More boat anchors

Every now and then, as president of the local amateur radio club, I’ll get an email from someone looking to donate radio gear to the club so that it can be put to use by someone. I usually arrange for myself or one of the other club members to go pick up the gear, and we’ll check it out. We’re always appreciative of donations like this and usually the equipment ends up with new hams starting out in the hobby.

The most recent email I received a few days ago didn’t say what kind of equipment it was and when I arrived to pick up the gear, I was quite surprised. The equipment donated by the family turned out to be not amateur radio gear, but two sets of old surplus US Navy communications equipment dating back to 1944 and 1945. Pretty cool museum pieces.

There were also a couple of old CB radios and some mag mount antennas but compared to the main haul, they seemed somewhat incidental.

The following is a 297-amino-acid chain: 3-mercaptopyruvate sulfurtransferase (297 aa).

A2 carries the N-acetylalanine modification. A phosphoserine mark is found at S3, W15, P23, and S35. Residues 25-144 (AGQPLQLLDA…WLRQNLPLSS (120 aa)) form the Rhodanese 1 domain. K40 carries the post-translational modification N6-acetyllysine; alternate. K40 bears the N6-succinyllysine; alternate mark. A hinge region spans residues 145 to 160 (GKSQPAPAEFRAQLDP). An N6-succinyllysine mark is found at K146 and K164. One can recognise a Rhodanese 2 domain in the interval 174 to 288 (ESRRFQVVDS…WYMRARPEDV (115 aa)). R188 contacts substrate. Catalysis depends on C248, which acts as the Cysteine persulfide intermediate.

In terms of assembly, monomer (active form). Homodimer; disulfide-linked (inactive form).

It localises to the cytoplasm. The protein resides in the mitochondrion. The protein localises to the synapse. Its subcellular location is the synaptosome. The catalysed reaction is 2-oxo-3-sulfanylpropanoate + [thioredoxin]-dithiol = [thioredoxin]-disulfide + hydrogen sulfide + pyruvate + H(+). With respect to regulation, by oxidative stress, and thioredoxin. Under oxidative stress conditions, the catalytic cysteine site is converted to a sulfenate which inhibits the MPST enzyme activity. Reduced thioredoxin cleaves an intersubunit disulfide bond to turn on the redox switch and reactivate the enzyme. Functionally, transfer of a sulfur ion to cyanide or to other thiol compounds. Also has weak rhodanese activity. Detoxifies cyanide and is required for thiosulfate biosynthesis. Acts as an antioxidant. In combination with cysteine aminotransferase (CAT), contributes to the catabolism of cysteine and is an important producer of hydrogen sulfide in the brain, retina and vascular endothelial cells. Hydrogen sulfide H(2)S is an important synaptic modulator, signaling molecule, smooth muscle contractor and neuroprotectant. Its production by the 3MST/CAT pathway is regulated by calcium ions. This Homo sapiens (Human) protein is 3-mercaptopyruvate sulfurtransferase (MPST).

Surplus US Navy communications equipment
Some unexpected equipment

On the outside they’re not in the greatest shape, and appear to have been sitting around in storage for at least a few decades. Most of the pieces had lots of built up dirt and dust, and a lot of flaking paint. And they were heavy.

Each set has a transmitter, receiver, power unit, antenna loading coil, and remote control unit. All of them look like they might have been cannibalized for parts at some point.

An instruction manual even came with the collection, luckily enough. Should be helpful with the restoration.

Model TCS-13 instruction book
Model TCS-13 instruction book

The power rectifier units were the heaviest of all the units, and each of them appeared to have had a few parts repurposed from them.

They’ve definitely seen better days.

I kind of doubt they can be restored to operating condition, but I think at least one set can be cleaned up enough to use as a display piece, maybe for the club room. I’ll have to see if there are any club members interested in restoring boat anchor gear who might want to make a club project out of this. Should be a fun project to work on.

Leave a Reply

Your email address will not be published. Required fields are marked *

four × one =

This site uses Akismet to reduce spam. Learn how your comment data is processed.